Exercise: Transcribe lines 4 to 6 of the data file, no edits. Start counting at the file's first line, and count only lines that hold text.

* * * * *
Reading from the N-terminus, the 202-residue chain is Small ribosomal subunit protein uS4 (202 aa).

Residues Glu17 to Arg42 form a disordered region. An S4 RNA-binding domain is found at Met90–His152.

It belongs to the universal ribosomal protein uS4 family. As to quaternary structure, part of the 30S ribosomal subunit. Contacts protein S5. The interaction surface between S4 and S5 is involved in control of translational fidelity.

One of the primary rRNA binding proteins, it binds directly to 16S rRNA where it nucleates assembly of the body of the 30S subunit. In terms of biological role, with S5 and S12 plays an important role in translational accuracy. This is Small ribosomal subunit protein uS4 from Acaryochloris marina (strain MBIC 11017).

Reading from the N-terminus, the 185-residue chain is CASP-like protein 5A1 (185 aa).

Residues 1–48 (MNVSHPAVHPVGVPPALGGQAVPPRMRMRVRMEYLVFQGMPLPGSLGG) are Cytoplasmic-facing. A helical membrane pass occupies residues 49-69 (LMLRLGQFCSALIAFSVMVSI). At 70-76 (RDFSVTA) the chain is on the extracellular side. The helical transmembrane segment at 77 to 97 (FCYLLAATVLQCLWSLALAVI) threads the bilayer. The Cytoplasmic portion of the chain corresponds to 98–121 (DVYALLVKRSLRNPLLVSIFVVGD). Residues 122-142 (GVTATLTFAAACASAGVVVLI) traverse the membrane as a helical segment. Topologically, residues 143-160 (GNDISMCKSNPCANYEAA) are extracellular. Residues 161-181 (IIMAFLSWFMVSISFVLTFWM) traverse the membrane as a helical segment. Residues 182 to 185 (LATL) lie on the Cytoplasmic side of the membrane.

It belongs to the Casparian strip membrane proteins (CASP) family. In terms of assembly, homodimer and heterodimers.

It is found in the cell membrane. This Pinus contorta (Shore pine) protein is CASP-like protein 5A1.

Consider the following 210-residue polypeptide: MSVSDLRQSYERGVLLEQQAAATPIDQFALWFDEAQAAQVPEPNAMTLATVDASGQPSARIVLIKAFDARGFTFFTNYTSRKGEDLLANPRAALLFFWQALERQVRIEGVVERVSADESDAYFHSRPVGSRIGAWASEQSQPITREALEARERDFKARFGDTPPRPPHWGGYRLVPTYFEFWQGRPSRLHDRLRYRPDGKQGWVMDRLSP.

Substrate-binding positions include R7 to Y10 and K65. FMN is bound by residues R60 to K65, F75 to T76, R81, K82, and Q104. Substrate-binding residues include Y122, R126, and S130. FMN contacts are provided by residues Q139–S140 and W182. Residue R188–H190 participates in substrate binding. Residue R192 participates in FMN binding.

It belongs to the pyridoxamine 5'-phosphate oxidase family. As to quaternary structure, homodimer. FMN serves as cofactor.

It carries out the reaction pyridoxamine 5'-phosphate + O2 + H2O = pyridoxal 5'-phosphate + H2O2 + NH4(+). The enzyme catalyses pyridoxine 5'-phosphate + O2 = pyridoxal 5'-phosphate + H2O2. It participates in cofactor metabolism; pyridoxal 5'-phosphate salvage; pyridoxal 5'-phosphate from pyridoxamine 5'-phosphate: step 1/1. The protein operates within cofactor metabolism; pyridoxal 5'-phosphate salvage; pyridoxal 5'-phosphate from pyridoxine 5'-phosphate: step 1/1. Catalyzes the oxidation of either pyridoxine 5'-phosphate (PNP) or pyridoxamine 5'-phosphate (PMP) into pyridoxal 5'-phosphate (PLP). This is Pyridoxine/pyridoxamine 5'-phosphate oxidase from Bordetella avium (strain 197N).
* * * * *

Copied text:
One of the primary rRNA binding proteins, it binds directly to 16S rRNA where it nucleates assembly of the body of the 30S subunit. In terms of biological role, with S5 and S12 plays an important role in translational accuracy. This is Small ribosomal subunit protein uS4 from Acaryochloris marina (strain MBIC 11017).

Reading from the N-terminus, the 185-residue chain is CASP-like protein 5A1 (185 aa).

Residues 1–48 (MNVSHPAVHPVGVPPALGGQAVPPRMRMRVRMEYLVFQGMPLPGSLGG) are Cytoplasmic-facing. A helical membrane pass occupies residues 49-69 (LMLRLGQFCSALIAFSVMVSI). At 70-76 (RDFSVTA) the chain is on the extracellular side. The helical transmembrane segment at 77 to 97 (FCYLLAATVLQCLWSLALAVI) threads the bilayer. The Cytoplasmic portion of the chain corresponds to 98–121 (DVYALLVKRSLRNPLLVSIFVVGD). Residues 122-142 (GVTATLTFAAACASAGVVVLI) traverse the membrane as a helical segment. Topologically, residues 143-160 (GNDISMCKSNPCANYEAA) are extracellular. Residues 161-181 (IIMAFLSWFMVSISFVLTFWM) traverse the membrane as a helical segment. Residues 182 to 185 (LATL) lie on the Cytoplasmic side of the membrane.